Dear Mark, it is a common trap to fall in. Although you say you already know that practice is the key, it may be that you simply do not know enough yet about violin playing, bowing and sound production, finger placement, intonation, all crucial aspects of technique (and not just "scales") that create your sound. There are no shortcuts. You first have to deserve a better violin, so to speak, by learning how to properly play it. Sorry if this sounds derogatory, I don't know your level (would be good to put some brief bio here on the site so that people know your background and better discussions can arise in this way). There is this great quote (mentioned recently here in another thread) about a violin teacher telling their student: Perlman can make your student violin sound like his Strad, and you can make his Strad sound like your student violin :-)
Sounds like you have worked hard to find great upgrades. But I think your next step ultimately will be to upgrade your instrument.
It doesn't matter if they're playing a Stradivarius, Del Gesu, modern which purports to compete or exceed, etc., one can hear when professionals play out of tune, which they do at times and did more commonly historically, and as learning violinists we also develop our ability to hear intonation better as we learn how to play more in tune.
Last summer I spent a lot of time and research to determine how to make my $1k workshop intermediate student violin sound better. It was fine in 1st position, any higher than 2nd, odd things started happening with the sound. All the details don't matter for this post. Finally a local luthier came out and bluntly told me that it wasn't worth the expense to fix or upgrade more than I had already done.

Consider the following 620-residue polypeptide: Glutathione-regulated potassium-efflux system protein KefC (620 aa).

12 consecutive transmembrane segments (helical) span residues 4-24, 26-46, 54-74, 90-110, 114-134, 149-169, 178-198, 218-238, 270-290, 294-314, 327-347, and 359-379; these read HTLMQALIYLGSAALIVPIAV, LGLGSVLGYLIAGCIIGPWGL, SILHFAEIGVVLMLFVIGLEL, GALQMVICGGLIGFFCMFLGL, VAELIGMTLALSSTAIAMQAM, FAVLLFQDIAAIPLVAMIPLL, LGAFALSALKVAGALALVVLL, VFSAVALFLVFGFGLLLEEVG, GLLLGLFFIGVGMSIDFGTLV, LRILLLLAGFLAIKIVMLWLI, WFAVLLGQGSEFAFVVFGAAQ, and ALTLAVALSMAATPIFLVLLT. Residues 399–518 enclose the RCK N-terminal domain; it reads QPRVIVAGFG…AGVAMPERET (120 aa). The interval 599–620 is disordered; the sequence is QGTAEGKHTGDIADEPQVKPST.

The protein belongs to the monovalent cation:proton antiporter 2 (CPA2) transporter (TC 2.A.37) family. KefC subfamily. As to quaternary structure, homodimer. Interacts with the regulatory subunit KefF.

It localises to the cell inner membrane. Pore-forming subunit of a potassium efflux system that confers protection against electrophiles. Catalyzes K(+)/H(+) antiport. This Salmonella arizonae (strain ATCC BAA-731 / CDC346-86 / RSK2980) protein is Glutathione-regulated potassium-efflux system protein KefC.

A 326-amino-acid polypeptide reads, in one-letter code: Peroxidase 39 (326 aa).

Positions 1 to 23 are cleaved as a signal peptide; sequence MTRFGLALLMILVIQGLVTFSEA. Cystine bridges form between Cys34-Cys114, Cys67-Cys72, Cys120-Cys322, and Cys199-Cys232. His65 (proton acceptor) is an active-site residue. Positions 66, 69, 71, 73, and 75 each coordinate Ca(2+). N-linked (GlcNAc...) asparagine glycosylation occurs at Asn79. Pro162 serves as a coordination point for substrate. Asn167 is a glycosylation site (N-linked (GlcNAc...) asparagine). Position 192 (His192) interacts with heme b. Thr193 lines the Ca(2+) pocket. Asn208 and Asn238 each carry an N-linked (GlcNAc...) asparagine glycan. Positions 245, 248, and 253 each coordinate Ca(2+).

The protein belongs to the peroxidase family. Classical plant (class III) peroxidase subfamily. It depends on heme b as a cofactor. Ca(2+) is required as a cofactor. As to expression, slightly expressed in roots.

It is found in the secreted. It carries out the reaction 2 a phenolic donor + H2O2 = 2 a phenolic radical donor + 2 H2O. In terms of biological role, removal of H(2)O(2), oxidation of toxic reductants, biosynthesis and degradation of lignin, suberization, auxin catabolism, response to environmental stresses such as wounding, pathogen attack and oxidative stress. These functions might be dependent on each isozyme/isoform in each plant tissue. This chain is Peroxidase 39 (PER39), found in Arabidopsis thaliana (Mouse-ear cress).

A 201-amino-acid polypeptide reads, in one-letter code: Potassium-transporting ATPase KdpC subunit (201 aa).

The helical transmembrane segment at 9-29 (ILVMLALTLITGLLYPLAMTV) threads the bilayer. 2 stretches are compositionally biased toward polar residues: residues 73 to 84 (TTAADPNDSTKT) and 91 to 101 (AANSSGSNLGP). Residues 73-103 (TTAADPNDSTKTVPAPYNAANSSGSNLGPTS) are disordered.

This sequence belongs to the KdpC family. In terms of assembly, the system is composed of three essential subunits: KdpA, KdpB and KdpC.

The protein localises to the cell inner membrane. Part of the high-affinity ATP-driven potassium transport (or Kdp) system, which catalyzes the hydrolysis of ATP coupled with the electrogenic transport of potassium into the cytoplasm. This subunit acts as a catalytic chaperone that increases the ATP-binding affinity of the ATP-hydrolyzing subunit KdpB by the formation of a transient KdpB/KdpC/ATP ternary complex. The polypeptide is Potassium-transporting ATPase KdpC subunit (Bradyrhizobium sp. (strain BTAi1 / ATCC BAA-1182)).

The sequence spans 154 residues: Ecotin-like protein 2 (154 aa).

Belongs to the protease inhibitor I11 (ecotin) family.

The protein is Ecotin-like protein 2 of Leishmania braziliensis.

"You first have to deserve a better violin, so to speak, by learning how to properly play it." Don't you think this is a little puritan, Jean?
I cut my bridge on the very thin side. Removing mass on the G side of the bridge, especially at the feet and the top corner, helped my violin boom a lot more. The catch is that you need to know your violin can handle / needs this kind of modification---else you'll be left with a really disgusting sound and an inoperable bridge. You can also move the soundpost around, although that's more like if you were turning the tone knob on a guitar than totally altering the sound of the violin. Anyways, if a luthier has already seen your instrument, I wouldn't worry about these things.